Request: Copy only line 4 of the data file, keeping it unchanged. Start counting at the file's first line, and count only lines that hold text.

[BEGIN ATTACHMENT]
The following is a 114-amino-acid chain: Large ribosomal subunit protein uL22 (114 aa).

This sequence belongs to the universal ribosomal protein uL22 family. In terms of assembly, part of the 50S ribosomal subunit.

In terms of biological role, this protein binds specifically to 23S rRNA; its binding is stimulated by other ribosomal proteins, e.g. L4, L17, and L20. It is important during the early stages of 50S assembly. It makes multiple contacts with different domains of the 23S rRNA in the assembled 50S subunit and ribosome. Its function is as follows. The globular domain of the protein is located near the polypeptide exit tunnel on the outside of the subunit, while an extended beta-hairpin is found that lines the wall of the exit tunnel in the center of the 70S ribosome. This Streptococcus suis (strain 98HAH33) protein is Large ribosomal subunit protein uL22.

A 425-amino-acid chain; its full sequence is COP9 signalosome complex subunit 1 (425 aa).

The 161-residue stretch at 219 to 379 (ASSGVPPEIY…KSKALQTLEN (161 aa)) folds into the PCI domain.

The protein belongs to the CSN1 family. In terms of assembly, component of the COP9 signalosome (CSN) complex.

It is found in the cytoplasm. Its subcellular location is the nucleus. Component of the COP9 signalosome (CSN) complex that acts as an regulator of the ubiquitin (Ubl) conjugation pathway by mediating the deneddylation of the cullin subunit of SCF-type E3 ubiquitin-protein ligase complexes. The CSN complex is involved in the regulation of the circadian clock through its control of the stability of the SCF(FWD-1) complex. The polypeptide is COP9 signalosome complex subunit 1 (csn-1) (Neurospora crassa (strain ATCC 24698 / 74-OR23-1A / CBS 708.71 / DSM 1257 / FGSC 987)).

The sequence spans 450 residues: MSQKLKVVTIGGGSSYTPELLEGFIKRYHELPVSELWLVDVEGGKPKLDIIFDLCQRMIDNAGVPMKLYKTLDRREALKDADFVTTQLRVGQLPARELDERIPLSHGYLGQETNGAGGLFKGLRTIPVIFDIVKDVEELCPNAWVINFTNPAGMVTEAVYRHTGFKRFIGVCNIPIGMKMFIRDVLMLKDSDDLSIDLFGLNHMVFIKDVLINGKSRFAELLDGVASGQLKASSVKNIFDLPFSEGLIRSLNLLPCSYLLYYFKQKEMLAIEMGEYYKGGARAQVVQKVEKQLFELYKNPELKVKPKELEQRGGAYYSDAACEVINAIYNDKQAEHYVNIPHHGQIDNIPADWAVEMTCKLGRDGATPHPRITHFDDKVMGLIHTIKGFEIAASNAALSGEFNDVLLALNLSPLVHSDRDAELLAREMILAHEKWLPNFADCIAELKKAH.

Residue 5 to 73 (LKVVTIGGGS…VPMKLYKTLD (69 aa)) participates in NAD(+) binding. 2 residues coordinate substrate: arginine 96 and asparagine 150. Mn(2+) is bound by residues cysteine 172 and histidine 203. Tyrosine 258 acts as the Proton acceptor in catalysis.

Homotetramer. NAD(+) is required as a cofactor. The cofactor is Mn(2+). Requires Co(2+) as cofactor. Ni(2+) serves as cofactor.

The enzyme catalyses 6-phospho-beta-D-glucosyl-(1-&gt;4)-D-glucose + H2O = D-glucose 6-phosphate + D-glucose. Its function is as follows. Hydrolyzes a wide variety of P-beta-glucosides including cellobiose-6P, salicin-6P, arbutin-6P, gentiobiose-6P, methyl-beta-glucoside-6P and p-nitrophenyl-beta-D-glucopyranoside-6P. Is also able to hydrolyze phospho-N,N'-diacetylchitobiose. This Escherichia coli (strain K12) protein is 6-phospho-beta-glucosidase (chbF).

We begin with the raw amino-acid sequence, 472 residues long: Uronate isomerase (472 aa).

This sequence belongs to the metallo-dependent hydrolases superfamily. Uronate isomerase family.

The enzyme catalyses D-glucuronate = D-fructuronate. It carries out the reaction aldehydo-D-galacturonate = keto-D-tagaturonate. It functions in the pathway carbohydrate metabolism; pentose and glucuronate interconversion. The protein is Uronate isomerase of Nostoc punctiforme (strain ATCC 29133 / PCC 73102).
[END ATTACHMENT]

A 425-amino-acid chain; its full sequence is COP9 signalosome complex subunit 1 (425 aa).